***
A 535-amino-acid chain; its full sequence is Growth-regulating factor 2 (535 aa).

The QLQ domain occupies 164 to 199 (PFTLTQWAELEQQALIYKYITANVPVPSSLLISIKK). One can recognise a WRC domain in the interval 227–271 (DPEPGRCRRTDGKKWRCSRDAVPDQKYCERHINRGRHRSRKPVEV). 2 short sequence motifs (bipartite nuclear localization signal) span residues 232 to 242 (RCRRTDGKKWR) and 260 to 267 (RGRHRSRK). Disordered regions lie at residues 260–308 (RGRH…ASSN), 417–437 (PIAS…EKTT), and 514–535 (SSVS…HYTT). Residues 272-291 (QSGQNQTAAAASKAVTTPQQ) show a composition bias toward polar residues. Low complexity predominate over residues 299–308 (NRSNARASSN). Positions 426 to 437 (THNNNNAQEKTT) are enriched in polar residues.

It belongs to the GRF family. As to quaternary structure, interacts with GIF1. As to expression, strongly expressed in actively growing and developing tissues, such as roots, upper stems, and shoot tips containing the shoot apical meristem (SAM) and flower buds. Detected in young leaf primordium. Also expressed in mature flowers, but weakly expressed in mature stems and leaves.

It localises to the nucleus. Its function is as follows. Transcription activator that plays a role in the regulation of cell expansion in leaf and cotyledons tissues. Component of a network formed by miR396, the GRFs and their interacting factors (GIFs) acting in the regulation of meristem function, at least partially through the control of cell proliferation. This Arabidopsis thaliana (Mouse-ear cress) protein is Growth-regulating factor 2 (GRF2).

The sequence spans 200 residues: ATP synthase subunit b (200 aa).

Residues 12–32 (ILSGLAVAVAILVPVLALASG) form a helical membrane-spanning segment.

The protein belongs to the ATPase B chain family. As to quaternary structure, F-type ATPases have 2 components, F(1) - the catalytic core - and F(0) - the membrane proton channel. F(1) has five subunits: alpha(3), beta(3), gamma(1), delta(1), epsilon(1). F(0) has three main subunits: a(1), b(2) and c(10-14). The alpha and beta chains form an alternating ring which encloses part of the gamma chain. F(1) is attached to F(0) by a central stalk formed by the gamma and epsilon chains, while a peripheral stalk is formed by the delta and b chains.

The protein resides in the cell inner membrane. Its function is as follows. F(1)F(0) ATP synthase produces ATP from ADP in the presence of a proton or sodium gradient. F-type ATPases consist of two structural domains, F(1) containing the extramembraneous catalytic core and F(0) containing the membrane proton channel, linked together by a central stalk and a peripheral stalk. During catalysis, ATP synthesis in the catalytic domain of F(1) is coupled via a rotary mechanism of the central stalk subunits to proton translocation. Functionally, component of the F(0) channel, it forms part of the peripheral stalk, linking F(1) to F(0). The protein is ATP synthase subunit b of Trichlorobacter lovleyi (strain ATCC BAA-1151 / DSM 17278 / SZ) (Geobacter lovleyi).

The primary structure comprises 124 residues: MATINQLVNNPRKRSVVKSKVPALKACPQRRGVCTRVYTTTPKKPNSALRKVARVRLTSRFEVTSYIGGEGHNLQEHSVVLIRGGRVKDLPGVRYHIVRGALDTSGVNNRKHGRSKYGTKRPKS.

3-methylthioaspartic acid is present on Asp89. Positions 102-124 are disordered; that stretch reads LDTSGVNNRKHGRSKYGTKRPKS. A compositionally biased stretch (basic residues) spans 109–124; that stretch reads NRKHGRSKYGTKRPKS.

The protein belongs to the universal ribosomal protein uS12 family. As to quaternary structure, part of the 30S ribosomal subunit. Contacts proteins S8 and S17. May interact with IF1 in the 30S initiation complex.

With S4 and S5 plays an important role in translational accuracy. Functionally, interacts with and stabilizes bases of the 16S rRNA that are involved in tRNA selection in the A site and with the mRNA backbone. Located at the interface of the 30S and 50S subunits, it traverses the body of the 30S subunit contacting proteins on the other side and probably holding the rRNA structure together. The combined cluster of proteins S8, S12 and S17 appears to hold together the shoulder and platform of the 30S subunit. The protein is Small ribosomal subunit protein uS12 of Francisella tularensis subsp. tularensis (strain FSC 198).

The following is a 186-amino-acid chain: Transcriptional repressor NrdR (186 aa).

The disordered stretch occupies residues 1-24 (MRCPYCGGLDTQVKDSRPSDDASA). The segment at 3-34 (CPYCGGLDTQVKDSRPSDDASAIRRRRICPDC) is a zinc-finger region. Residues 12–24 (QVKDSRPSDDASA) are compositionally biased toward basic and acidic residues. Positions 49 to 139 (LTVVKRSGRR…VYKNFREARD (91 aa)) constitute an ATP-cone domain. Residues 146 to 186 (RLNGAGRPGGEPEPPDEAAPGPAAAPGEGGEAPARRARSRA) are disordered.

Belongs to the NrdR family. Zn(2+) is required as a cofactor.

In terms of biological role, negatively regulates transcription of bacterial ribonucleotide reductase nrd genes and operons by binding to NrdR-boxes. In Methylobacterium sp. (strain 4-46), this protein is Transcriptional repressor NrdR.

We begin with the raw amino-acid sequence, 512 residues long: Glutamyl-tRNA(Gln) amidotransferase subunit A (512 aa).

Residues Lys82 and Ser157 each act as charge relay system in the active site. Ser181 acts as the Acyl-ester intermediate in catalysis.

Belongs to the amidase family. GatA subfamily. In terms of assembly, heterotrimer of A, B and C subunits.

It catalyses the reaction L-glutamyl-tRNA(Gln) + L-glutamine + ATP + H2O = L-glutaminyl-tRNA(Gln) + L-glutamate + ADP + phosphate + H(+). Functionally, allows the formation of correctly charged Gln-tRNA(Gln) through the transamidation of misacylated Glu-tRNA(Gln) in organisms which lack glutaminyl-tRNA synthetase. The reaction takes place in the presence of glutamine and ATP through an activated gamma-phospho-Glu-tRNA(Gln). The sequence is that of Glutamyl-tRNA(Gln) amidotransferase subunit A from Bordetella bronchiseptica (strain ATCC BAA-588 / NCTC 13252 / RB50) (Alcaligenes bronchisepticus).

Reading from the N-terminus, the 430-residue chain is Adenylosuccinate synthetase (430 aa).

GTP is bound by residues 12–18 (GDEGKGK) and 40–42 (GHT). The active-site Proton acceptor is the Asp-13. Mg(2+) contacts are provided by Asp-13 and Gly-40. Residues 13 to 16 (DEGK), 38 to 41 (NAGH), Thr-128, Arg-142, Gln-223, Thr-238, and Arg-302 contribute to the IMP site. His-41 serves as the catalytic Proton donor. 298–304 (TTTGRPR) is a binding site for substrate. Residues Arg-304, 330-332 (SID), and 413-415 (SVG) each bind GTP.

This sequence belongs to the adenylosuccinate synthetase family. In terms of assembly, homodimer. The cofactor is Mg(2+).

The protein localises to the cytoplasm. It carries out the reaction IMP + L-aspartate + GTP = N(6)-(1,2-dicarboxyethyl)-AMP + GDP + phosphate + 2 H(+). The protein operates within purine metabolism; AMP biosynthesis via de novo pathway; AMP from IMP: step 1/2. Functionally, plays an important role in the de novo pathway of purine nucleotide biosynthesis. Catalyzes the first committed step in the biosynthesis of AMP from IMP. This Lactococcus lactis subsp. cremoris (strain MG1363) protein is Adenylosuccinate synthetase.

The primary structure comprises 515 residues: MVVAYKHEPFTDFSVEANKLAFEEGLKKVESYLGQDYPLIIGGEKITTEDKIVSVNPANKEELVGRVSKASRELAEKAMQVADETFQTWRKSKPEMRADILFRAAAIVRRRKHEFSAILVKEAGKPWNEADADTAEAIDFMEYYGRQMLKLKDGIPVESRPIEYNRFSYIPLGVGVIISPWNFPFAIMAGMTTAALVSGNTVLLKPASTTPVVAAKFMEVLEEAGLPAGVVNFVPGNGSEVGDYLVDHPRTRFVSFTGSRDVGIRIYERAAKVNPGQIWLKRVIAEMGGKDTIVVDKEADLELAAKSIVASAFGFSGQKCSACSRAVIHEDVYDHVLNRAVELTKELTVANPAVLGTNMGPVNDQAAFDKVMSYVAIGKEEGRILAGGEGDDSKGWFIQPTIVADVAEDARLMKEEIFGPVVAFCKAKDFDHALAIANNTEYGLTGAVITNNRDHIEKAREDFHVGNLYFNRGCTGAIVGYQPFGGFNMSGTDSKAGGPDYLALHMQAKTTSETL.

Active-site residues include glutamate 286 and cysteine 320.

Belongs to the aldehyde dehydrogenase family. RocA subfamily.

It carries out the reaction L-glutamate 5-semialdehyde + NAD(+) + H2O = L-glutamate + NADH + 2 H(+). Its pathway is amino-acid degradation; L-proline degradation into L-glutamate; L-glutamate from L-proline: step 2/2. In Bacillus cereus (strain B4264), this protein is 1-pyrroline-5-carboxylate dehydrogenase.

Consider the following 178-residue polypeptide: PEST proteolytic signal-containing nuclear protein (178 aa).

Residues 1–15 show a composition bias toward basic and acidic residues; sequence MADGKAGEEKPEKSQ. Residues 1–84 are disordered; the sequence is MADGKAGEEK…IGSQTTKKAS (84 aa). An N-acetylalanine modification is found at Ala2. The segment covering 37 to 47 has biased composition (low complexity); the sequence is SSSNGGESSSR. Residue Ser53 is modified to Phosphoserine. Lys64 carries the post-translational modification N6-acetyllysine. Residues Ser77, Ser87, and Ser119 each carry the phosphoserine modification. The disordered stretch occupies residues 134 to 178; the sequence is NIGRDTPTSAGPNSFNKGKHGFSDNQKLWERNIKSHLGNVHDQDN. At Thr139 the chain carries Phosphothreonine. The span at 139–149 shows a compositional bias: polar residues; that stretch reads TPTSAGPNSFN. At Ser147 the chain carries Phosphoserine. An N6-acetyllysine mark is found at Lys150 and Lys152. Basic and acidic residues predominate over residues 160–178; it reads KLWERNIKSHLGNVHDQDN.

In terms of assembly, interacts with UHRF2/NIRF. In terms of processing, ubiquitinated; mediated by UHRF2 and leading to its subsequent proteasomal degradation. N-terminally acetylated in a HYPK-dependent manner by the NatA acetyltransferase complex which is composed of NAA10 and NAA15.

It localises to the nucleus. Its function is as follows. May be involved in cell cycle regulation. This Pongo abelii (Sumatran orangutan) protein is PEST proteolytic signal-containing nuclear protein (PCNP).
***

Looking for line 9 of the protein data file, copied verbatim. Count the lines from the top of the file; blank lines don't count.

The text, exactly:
The primary structure comprises 124 residues: MATINQLVNNPRKRSVVKSKVPALKACPQRRGVCTRVYTTTPKKPNSALRKVARVRLTSRFEVTSYIGGEGHNLQEHSVVLIRGGRVKDLPGVRYHIVRGALDTSGVNNRKHGRSKYGTKRPKS.